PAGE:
- The Washington Times - Monday, January 19, 2004

RICHMOND — Jennifer Peers said yesterday state services for her mentally retarded 6-year-old daughter have been a lifesaver, allowing her to spend more time with her other two girls and her husband.

But other families haven’t been as fortunate, she told legislators at the last of five public hearings on Gov. Mark Warner’s proposed two-year, $59 billion state budget.

The General Assembly Building meeting room was packed with advocates for the disabled, including many parents accompanied by children in wheelchairs.

“All of these families here today are suffering,” Mrs. Peers said. “Save their families like you saved mine. This is not a Third World country, this is the United States of America.”

The Chesterfield County woman said the state has been providing respite care and other services since her disabled daughter was 18 months old. She attended the hearing by the General Assembly’s money committees to advocate for others who still are awaiting services, such as Barbara Ledford and her 8-year-old autistic son, Carter, of Henrico County.

“Carter is currently falling through the cracks,” Mrs. Ledford told the committees. “We need help, and unfortunately, we aren’t going away.”

Carter is one of more than 500 people on a waiting list for services, including speech and occupational therapy, for developmentally disabled Virginians.

“We don’t want to institutionalize our children. Help us take care of them at home,” his mother said.

Mrs. Ledford asked the committees to find about $10 million to move 275 people off the waiting list.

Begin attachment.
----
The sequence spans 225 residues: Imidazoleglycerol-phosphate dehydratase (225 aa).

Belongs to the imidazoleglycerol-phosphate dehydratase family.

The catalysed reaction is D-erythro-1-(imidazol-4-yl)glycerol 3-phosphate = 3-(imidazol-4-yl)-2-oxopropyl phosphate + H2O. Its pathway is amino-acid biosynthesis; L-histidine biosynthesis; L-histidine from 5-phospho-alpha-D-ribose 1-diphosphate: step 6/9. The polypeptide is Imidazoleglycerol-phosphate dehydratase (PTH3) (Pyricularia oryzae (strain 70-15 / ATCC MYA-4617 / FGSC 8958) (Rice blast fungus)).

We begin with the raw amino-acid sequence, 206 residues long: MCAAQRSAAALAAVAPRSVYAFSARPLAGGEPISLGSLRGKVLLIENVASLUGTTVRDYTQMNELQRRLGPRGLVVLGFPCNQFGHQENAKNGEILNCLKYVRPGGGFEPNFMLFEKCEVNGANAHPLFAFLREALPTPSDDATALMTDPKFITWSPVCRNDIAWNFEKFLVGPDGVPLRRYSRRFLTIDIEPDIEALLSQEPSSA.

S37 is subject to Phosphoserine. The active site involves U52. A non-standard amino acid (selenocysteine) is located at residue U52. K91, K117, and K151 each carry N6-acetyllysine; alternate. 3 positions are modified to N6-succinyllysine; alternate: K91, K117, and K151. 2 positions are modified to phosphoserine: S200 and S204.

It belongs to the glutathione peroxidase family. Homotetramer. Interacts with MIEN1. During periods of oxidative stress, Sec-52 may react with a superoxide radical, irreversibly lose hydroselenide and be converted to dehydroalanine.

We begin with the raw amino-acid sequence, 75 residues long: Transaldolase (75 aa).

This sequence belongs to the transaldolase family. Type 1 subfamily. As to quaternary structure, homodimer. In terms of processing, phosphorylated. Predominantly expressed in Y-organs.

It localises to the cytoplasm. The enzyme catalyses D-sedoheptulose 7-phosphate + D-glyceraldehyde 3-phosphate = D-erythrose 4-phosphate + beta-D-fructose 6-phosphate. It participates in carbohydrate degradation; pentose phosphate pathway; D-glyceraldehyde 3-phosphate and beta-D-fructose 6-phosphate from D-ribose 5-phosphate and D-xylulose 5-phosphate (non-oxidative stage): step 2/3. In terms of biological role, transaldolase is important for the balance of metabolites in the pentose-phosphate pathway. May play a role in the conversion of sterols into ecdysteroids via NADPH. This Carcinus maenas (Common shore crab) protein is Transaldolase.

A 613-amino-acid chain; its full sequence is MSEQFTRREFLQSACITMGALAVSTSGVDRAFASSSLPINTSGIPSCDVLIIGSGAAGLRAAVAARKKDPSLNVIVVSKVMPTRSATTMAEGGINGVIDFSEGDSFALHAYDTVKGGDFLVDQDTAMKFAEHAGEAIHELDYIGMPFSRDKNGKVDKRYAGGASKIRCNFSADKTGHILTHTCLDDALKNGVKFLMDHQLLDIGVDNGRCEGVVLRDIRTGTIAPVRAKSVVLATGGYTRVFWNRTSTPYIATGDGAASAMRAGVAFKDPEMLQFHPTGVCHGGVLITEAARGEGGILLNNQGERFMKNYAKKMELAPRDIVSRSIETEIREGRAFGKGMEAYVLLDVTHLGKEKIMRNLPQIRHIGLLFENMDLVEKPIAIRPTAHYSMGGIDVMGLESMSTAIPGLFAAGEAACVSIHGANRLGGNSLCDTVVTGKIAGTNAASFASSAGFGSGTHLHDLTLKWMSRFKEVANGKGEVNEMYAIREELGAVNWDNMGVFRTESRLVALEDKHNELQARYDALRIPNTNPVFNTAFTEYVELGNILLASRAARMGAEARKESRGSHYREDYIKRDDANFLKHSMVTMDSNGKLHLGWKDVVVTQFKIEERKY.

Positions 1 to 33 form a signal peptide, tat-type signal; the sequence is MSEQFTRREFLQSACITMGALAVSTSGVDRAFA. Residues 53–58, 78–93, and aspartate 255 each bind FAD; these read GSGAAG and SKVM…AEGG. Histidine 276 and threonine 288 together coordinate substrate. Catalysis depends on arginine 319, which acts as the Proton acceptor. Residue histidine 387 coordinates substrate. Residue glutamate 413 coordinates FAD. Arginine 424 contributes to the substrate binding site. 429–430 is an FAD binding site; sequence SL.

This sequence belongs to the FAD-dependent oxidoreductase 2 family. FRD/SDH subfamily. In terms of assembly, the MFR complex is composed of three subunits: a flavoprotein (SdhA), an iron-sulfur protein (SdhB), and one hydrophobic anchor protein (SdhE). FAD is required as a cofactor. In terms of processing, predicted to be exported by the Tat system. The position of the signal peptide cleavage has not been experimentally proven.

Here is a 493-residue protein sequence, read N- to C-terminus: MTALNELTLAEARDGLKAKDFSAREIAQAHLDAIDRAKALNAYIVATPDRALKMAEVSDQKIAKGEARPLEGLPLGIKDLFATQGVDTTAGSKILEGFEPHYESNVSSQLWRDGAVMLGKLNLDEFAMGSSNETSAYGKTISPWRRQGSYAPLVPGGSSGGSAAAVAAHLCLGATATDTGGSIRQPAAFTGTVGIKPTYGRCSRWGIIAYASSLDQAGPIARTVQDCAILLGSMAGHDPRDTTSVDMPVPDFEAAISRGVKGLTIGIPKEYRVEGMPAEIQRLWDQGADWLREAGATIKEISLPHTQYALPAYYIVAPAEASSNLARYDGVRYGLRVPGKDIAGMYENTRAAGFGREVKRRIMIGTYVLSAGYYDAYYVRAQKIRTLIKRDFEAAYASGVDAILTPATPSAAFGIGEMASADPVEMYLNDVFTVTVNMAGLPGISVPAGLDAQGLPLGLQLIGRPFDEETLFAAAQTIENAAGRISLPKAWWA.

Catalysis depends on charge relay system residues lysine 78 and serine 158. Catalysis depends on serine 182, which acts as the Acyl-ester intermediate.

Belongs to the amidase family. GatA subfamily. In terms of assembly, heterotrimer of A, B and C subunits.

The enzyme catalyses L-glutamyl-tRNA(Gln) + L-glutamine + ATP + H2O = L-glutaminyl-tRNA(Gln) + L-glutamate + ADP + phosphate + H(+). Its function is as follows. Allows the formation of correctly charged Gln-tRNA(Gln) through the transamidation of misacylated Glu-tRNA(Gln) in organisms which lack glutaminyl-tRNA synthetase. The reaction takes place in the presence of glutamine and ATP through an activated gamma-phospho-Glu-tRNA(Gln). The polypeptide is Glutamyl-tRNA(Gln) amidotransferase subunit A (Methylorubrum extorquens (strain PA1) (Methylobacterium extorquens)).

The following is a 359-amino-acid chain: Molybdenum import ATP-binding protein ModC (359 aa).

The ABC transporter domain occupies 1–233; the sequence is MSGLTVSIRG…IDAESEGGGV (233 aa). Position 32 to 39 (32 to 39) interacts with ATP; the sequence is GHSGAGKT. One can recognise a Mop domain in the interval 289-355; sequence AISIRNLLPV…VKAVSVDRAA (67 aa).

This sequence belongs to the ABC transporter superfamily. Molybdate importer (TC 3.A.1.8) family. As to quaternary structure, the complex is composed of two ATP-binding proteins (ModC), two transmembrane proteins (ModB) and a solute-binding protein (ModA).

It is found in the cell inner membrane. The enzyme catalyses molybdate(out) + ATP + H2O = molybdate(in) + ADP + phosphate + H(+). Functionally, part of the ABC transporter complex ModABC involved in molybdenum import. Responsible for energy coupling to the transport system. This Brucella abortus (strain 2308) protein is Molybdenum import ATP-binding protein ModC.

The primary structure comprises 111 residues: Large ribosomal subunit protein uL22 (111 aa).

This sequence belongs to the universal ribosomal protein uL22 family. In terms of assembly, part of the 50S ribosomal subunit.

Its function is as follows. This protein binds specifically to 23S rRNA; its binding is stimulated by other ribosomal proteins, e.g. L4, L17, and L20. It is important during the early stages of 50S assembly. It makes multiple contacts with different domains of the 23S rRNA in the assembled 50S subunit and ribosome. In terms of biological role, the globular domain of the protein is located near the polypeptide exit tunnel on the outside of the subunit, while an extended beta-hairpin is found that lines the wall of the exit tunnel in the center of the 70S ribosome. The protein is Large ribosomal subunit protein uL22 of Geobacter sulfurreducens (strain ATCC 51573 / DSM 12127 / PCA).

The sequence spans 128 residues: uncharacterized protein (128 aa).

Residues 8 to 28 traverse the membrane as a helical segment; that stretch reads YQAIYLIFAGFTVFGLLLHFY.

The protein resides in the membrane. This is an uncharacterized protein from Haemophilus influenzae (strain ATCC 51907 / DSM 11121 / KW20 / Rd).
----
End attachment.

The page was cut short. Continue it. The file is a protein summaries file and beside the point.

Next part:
Advocates for the disabled made their case to legislators preoccupied with the Democratic governor’s proposal to cut some taxes and raise others to boost state revenues by about $500 million a year. The plan would offset a revenue shortfall, but would not fund any major new initiatives.

Mr. Warner’s proposal already has received a hostile reception from Republicans who oppose any major tax increases. The GOP controls both chambers of the legislature, although opposition to Mr. Warner’s plan is stronger in the House than in the more-centrist Senate.

Mrs. Ledford told reporters outside the hearing that Virginians are more amenable to tax increases than the antitax legislators think.

“If they realize it’s going to a good use, to children who desperately need it, they’re sympathetic and willing,” she said.

AARP Virginia endorsed Mr. Warner’s tax plan, distributing a statement at the public hearing saying the additional revenues are essential to “provide accessible, affordable and quality care for deserving families, children and older Virginians.”

More than 170 people signed up to speak at the public hearing. Four hearings were held elsewhere in the state this month.

The House of Delegates and the Senate will pass differing versions of the state budget, and a panel of senior legislators from each chamber will work for a compromise before the assembly’s scheduled March 13 adjournment.

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